Gov. McCrory says he will support House abortion bill - Greenville, NC | News | Weather | Sports - WNCT.com

Gov. McCrory says he will support House abortion bill

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Governor McCrory with Norman Sanderson and Sabrina Bengel. Governor McCrory with Norman Sanderson and Sabrina Bengel.

Governor Pat McCrory says he will support the House version of a controversial abortion bill.

McCrory spoke with 9 On Your Side Friday afternoon in New Bern. He's there as part of his "Main Street Tour" initiative.

"If the General Assembly sends me the Senate-approved bill (HB 695), I will veto it. If I get the House-passed bill (SB 353), I'll sign it," said Governor Pat McCrory. "The recent House version allows the medical professionals at the Department of Health and Human Services to write the rules which will ensure women's safety. I want to thank those who worked on an improved bill which will better protect women while not further limiting access."

McCrory started his afternoon tour with lunch at Captain Ratty's. The governor's office said McCrory gets out and visits towns across the state periodically just to talk with folks.

Governor Pat McCrory greeted the abortion bill protesters who showed up at his luncheon in New Bern, even thanking them for coming.

"I don't want some man telling me what I can do when I'm in my doctor's office," said protester Martha Dzioba.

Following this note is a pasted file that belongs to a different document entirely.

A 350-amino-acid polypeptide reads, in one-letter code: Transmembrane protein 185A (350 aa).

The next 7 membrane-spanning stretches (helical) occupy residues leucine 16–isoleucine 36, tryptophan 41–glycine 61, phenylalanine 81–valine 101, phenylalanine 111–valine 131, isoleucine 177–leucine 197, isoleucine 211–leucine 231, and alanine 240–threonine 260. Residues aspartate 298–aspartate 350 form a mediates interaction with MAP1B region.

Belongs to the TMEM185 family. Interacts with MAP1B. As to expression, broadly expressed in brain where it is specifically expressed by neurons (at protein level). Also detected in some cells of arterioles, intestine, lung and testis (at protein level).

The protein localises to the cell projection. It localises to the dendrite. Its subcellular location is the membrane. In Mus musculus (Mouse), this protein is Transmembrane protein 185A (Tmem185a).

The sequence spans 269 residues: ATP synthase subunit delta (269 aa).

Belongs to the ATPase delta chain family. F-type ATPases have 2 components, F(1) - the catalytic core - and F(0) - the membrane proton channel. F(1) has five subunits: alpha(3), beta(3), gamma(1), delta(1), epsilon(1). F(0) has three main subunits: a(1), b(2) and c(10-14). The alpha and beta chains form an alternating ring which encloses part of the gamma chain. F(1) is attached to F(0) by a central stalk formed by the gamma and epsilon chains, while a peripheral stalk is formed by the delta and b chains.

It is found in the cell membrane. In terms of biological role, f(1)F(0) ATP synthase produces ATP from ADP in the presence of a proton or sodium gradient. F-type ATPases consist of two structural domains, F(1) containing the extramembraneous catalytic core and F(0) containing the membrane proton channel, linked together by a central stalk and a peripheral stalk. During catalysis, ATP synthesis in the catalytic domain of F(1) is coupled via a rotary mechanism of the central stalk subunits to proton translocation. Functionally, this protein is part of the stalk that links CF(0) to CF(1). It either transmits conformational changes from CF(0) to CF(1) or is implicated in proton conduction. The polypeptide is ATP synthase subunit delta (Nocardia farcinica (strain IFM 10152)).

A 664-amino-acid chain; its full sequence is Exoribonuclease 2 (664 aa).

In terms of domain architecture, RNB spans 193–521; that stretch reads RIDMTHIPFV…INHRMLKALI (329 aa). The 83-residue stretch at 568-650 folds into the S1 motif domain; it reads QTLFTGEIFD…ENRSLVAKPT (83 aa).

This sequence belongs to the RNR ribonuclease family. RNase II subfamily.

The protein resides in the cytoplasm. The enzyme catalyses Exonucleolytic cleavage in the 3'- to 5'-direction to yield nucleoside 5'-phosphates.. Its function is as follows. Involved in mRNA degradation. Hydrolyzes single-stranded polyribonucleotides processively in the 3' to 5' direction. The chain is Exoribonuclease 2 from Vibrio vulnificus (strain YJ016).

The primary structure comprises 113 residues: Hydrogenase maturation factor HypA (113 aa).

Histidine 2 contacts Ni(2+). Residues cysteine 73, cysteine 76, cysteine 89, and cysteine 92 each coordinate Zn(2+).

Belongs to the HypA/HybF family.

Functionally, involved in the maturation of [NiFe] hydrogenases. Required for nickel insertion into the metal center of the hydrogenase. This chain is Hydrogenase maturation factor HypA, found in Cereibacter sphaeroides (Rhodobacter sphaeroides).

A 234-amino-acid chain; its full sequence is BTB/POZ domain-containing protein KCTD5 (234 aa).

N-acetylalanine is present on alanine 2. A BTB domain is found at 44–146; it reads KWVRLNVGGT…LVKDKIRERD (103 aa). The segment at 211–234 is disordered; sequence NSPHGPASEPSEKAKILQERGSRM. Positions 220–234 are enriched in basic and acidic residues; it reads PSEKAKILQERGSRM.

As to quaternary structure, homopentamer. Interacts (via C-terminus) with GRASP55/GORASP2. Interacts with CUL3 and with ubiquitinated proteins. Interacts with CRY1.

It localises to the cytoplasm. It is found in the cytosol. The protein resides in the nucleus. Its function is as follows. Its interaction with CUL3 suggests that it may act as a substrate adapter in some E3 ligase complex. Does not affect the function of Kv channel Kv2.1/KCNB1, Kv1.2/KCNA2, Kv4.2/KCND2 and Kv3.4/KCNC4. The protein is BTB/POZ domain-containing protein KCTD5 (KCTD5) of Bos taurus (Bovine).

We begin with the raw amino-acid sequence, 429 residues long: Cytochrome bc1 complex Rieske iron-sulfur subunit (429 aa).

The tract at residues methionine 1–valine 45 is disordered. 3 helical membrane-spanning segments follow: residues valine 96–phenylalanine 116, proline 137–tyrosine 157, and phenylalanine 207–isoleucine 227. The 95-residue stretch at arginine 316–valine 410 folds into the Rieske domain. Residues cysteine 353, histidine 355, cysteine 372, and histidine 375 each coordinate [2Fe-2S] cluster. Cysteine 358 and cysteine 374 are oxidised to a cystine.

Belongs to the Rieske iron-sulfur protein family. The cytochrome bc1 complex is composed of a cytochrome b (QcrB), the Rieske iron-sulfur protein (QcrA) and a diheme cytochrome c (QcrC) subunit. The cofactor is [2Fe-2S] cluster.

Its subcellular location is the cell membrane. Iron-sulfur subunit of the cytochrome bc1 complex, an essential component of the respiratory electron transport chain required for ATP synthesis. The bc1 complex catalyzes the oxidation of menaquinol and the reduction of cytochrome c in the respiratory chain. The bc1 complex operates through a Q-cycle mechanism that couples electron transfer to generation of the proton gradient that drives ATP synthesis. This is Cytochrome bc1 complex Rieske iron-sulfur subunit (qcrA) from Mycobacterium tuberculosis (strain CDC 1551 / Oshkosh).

Dzioba opposes the abortion bill the State Senate passed last week. It would require doctors to be present for all doses of abortion drugs and force clinics to meet the standards of an ambulatory surgical center.

"I want him to keep his promise to say that he would sign a further abortion restriction bill," said Dzioba.

And the governor says he will keep his promise.

"We're not making abortion restrictions tighter. We're making new regulations to update the many new procedures that have been in place since the mid-1980s," said McCrory, a Republican.

McCrory says the bill shouldn't close any of the state's abortion clinics.

"The modified bill changes when the doctor has to be around to take pills, and in the most recent bill, it's just about the first pill," said McCrory.

Dzioba says she hasn't read the modified bill yet, but she's not entirely convinced it'll protect women's access.

"Reality will tell us whether those abortion clinics or reproductive rights places close down," she said.

The House version of the bill now goes to the Senate for approval.

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